• Today in horrifying dispatches from fashion parties: The H&M/Dragon Tattoo clothing line launch. Reports Racked,

    While guests shop the collection, they can watch extended trailers for The Girl With the Dragon Tattoo and even look through a window into a "living room" where a model, attired as Lisbeth Salander, sits bound in chains watching scenes from the film.

    Oh, don't mind the girl in chains — just keep shopping! [Racked]

  • In other H&M collaboration news, Sofia Coppola shot the ads for the upcoming Marni collection. [WWD]
  • Company-wide, H&M — which has been experiencing a run of soft sales — announced its same-store sales fell by 3% during the quarter just ended. [WWD]
  • Do you want to eat powdered porcine placenta and goji berries? No? What if someone told you it was good for your skin? Still no? Okay then. Carry on as you were. [NYTimes]
  • Kim Kardashian picked up some jade bangles for $65,000 during the second day of the record-breaking Elizabeth Taylor auction at Christie's. [InStyle]
  • Zandra Rhodes says she wishes textile designers were better known for their work. "If you see a fabulous Chanel suit in a beautiful weave on the runway, you can be sure Karl didn't design [the fabric]. I'd like to see more credit given to textile designers for all their work done in the background." [WWD]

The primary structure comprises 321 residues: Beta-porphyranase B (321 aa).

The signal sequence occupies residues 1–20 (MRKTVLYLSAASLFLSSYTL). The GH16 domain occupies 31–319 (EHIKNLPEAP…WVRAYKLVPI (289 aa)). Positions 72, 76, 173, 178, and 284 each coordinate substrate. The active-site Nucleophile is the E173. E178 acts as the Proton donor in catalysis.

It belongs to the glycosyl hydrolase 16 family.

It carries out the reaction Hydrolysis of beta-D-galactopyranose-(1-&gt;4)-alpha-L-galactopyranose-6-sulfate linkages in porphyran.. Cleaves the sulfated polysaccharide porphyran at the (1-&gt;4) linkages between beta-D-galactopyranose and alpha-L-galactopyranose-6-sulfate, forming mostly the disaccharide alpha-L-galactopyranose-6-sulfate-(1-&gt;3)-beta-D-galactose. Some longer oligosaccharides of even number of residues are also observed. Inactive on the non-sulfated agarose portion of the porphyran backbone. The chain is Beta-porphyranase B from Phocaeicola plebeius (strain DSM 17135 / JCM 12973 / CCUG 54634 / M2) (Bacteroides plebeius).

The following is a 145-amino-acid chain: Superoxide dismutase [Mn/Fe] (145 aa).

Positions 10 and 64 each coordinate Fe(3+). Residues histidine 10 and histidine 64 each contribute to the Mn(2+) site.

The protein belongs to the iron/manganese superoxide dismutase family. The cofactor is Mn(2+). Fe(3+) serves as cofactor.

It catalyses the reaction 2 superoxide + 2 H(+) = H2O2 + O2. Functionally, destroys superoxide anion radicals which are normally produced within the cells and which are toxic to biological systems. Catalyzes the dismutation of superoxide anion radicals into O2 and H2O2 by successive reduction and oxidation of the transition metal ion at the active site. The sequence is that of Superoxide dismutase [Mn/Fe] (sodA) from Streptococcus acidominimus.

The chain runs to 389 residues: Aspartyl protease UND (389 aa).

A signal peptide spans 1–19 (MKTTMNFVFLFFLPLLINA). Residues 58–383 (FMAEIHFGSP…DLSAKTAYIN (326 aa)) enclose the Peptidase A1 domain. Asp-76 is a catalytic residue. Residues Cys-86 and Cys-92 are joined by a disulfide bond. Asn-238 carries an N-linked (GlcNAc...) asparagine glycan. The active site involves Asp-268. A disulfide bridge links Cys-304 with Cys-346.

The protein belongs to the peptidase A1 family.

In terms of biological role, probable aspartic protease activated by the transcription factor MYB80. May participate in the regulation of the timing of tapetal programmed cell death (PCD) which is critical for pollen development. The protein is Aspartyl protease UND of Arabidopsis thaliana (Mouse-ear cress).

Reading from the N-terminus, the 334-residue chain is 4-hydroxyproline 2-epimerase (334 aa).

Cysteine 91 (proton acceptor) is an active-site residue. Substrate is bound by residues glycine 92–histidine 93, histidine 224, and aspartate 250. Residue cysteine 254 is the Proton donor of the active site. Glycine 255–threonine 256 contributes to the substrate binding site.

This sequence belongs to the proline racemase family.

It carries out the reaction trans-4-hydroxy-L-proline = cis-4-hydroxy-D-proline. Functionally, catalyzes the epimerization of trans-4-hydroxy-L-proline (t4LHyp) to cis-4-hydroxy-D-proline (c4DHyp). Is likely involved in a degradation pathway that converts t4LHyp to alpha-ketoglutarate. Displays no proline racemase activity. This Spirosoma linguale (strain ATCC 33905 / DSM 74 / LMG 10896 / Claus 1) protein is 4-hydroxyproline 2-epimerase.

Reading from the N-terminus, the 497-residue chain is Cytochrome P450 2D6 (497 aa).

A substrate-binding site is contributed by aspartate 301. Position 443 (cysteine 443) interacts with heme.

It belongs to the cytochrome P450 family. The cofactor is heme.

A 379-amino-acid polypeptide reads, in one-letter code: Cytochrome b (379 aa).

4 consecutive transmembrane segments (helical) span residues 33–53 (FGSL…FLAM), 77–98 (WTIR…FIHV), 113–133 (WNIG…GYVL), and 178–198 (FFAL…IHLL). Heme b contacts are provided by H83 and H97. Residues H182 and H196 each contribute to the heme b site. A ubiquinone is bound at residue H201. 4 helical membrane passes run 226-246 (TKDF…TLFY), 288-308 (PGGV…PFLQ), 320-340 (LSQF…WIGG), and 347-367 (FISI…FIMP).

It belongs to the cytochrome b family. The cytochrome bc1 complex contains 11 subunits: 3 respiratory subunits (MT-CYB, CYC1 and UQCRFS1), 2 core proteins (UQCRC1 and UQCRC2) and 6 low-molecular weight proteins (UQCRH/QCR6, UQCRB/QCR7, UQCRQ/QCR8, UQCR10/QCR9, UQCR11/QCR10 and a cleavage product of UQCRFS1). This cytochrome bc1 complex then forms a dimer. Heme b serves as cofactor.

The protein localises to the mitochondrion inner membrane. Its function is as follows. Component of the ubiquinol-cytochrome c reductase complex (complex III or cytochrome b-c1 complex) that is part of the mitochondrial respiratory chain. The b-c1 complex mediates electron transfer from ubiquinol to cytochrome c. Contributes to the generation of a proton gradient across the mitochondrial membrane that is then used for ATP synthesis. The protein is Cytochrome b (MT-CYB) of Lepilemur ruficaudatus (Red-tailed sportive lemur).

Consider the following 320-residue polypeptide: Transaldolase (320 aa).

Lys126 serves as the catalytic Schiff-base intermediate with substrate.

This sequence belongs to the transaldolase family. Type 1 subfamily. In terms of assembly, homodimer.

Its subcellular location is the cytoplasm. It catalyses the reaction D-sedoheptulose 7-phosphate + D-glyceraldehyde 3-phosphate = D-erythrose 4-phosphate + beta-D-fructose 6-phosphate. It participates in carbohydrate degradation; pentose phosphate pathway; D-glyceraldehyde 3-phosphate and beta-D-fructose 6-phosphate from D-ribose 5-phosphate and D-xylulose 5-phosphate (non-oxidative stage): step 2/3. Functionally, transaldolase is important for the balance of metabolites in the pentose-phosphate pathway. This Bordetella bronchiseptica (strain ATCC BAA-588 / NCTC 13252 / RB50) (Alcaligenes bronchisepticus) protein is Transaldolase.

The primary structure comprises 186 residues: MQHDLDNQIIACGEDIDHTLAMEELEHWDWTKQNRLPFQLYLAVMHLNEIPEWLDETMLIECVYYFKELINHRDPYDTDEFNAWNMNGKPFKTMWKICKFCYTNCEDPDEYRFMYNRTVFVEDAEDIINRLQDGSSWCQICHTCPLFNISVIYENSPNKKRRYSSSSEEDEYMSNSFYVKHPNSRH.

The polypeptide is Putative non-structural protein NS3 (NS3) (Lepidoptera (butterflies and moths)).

• Sometimes Daphne Guinness uses nail polish as lipstick. [Stylelist]
  • Oh no not this again. Paris has rejected the tentative show dates agreement for next September, arrived at between New York, London, and Milan — so it's back to square one. [WWD]
  • You didn't really believe that rumor that Fashion's Night Out was ending, did you? Anna Wintour's will kick on for 2012, friends, although the exact date is TK because of the whole September show schedule confusion. [WWD]
  • Mike "The Situation" Sorrentino sued Abercrombie & Fitch for trying to distract from its dismal quarterly results by writing a public letter making fun of his style and begging him to stop wearing its clothes, because he argues that constituted a kind of ad campaign in which he was made to participate without compensation. Abercrombie has fired back, stating that its actions — which included a t-shirt emblazoned with "The Fitchuation" — count as parody, which is protected speech. [TMZ]